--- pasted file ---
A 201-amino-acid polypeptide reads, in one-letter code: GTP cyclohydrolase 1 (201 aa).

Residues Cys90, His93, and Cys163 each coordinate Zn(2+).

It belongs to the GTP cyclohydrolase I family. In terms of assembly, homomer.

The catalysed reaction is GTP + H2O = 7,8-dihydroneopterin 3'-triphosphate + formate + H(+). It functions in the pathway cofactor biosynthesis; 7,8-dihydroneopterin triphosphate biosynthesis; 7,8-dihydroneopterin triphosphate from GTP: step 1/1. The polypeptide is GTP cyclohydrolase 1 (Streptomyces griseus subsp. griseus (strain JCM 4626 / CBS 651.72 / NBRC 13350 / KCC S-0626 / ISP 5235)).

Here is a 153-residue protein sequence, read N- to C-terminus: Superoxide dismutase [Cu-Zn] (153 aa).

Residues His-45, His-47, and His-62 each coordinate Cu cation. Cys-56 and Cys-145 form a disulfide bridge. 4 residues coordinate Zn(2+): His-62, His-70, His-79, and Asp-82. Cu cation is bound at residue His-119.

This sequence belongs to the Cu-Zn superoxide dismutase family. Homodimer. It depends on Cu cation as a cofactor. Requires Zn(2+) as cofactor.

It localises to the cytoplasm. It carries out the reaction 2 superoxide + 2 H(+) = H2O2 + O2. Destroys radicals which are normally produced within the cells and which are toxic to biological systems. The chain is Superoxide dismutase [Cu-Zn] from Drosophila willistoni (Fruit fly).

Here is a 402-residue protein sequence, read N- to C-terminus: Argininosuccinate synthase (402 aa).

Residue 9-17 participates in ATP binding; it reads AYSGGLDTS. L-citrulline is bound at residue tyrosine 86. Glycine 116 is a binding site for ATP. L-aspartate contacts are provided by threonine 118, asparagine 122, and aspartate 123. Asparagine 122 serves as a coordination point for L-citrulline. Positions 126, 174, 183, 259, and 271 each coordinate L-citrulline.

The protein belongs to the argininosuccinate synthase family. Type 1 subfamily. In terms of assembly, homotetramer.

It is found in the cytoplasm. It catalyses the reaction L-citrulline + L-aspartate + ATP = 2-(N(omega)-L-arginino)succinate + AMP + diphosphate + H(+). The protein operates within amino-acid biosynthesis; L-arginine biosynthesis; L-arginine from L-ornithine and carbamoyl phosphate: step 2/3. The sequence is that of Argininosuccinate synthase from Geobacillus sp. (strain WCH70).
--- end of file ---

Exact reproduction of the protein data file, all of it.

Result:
A 201-amino-acid polypeptide reads, in one-letter code: GTP cyclohydrolase 1 (201 aa).

Residues Cys90, His93, and Cys163 each coordinate Zn(2+).

It belongs to the GTP cyclohydrolase I family. In terms of assembly, homomer.

The catalysed reaction is GTP + H2O = 7,8-dihydroneopterin 3'-triphosphate + formate + H(+). It functions in the pathway cofactor biosynthesis; 7,8-dihydroneopterin triphosphate biosynthesis; 7,8-dihydroneopterin triphosphate from GTP: step 1/1. The polypeptide is GTP cyclohydrolase 1 (Streptomyces griseus subsp. griseus (strain JCM 4626 / CBS 651.72 / NBRC 13350 / KCC S-0626 / ISP 5235)).

Here is a 153-residue protein sequence, read N- to C-terminus: Superoxide dismutase [Cu-Zn] (153 aa).

Residues His-45, His-47, and His-62 each coordinate Cu cation. Cys-56 and Cys-145 form a disulfide bridge. 4 residues coordinate Zn(2+): His-62, His-70, His-79, and Asp-82. Cu cation is bound at residue His-119.

This sequence belongs to the Cu-Zn superoxide dismutase family. Homodimer. It depends on Cu cation as a cofactor. Requires Zn(2+) as cofactor.

It localises to the cytoplasm. It carries out the reaction 2 superoxide + 2 H(+) = H2O2 + O2. Destroys radicals which are normally produced within the cells and which are toxic to biological systems. The chain is Superoxide dismutase [Cu-Zn] from Drosophila willistoni (Fruit fly).

Here is a 402-residue protein sequence, read N- to C-terminus: Argininosuccinate synthase (402 aa).

Residue 9-17 participates in ATP binding; it reads AYSGGLDTS. L-citrulline is bound at residue tyrosine 86. Glycine 116 is a binding site for ATP. L-aspartate contacts are provided by threonine 118, asparagine 122, and aspartate 123. Asparagine 122 serves as a coordination point for L-citrulline. Positions 126, 174, 183, 259, and 271 each coordinate L-citrulline.

The protein belongs to the argininosuccinate synthase family. Type 1 subfamily. In terms of assembly, homotetramer.

It is found in the cytoplasm. It catalyses the reaction L-citrulline + L-aspartate + ATP = 2-(N(omega)-L-arginino)succinate + AMP + diphosphate + H(+). The protein operates within amino-acid biosynthesis; L-arginine biosynthesis; L-arginine from L-ornithine and carbamoyl phosphate: step 2/3. The sequence is that of Argininosuccinate synthase from Geobacillus sp. (strain WCH70).